If you haven’t read much by James Sire, please do yourself a favor and hit your big toe with a hammer. Not a sledge hammer mind you. Just a regular sized hammer. Or maybe a ball peen hammer if that’s all you have on hand. Even a small floor lamp could do if you got the angle and speed right as you dropped it. The point is to negatively reinforce that habit you’ve gotten into.
No seriously, Habits of the Mind was a great book. Naming the Elephant was a tough read, but paid well in the end. And The Universe Next Door is the classic book that surveys various worldviews.
Right now I’m working through How to Read Slowly: Reading for Comprehension, and it has been like a freshly brewed cup of coffee to my reading skills. Most of us don’t understand how to read (yep, even those of us reading this post…). Sire, on the other hand, knows where we miss the mark as we read and will show us how to be better readers. And some of the ways we miss are really common. Remember, frequency does not equal mastery. I eat everyday, but I’m no master at eating (I do not always eat well, or efficiently, or the right amount). Sire is here to help us to understand what we do wrong as we read, and to teach us two things: 1) How to read correctly, and 2) How to read World-viewishly.
Both of the above merit their own post. But for today, let me just give you a taste of the way Sire can capture an idea and communicate it. In a chapter where he explains how poetry works, he happens to make a side-comment about great literature. Read it yourself and see if you don’t agree with him.
What is the primary reason for reading poetry or any imaginative literature? Beyond all psychologizing as to real or apparent motives, we read literature because we enjoy it – and we enjoy it because we are grabbed by it, our attention is arrested. We say, “ha ha! Yes, that’s how it is.”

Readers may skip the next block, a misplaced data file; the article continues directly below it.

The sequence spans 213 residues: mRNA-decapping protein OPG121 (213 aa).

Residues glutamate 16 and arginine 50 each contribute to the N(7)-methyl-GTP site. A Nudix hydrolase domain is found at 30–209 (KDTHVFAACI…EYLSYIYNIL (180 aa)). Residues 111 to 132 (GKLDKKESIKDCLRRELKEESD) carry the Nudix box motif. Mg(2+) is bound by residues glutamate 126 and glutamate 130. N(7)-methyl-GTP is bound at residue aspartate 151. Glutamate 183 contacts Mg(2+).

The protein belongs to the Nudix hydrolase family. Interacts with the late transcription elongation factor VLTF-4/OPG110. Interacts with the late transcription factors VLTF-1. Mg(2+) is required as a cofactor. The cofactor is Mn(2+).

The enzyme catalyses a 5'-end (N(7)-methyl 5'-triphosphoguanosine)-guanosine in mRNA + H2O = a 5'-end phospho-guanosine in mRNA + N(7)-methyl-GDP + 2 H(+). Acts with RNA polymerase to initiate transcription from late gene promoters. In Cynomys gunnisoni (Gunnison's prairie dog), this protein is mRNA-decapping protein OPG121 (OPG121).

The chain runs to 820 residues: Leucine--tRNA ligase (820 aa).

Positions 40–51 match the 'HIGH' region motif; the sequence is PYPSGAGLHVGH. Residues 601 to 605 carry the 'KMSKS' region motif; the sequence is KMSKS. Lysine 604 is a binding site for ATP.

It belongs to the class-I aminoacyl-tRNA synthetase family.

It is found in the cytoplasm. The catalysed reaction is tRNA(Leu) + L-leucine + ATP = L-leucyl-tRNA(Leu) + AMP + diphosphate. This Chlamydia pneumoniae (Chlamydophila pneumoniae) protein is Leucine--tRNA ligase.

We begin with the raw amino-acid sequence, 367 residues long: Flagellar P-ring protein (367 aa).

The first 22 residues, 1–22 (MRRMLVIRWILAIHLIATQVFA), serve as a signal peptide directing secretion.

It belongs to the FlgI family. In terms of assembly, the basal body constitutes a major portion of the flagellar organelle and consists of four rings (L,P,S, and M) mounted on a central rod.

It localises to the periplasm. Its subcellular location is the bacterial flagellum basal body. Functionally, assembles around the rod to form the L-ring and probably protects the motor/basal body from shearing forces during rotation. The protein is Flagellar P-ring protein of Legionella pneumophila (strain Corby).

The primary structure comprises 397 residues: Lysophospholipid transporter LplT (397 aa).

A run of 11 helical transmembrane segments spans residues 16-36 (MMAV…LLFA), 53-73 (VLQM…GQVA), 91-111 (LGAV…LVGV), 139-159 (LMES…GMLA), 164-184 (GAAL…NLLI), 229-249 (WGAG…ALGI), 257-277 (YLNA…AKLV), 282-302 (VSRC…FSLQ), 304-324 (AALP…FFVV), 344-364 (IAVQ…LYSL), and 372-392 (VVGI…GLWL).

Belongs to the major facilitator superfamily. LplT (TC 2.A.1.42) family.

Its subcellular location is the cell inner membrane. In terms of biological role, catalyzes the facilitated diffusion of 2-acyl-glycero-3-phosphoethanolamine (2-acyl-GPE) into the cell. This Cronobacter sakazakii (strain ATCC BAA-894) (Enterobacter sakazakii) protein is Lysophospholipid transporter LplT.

In great literature — poetry and fiction — we see ourselves, our friends, our enemies, the world around us. We see our interest portrayed in bold relief – our questions asked better than we can ask them, our problems pictured better than we can picture them by ourselves, our fantasies realized beyond our fondest dreams, our fears confirmed in horrors more horrible than our nightmares, our hopes fulfilled past our ability to yearn or desire.
In literature we catch reality in a mirror. We are not seeing life raw – all spread out in a flux which we have to bring to order. We are seeing, at least in the greatest literature, life structured, chaos ordered, the flux halted, the transient nailed down. In literature we can pass the same way twice, have the same experience over and over again, each time intensified.
Life, our life, is short, but art is long. Sophocles is dead, but Oedipus lives on and on, and is recreated hundreds of thousands of times as generation after generation brings him to life by reading Oedipus Rex or seeing it performed on stage. Each of us when we read a great piece of literature is a little more human than before, a little more able to see with meaning, “this, then, is man.”
There are many who have tackled the question of good books. What is it that makes a book good? What is it that captures our attention? Why is it that sometimes we read and come away different? Sire has a good *read* on this question (see what I did there? 😆). We would do well to listen to him.
But the bigger issue here is that sometimes a good book is more than just a bit of entertainment. It’s the sort of thing that shapes you. It sands you down in the rough places of your life, and builds you up in the creaky spots that need some attention. A good book captures something about life, but in the end, it captures us readers as well. And this changes what we see as “the good life” many times. In fact, changing one’s perception of the world, and reordering it correctly…that seems like something worth doing. Some books do this very well, and give us a worthy picture of what life should be like. Other books are akin to a 3-year-old’s drawing of a car that looks more like an Aardvark. I’m sure that was interesting to look at, but you wouldn’t want that as your vision of the good life.
Learning to fit the reading of good and helpful books into our busy lives is something every Christian should do. Of course, there’s a book that is better at this than all the rest. One that every Christian should be reading regularly to get the vision of the good life. It does better than any other book out there, and the one who reads it will gain more than a little entertainment, they will gain wisdom!
But that doesn’t surprise us since that Author has the best *read* on human nature to begin with.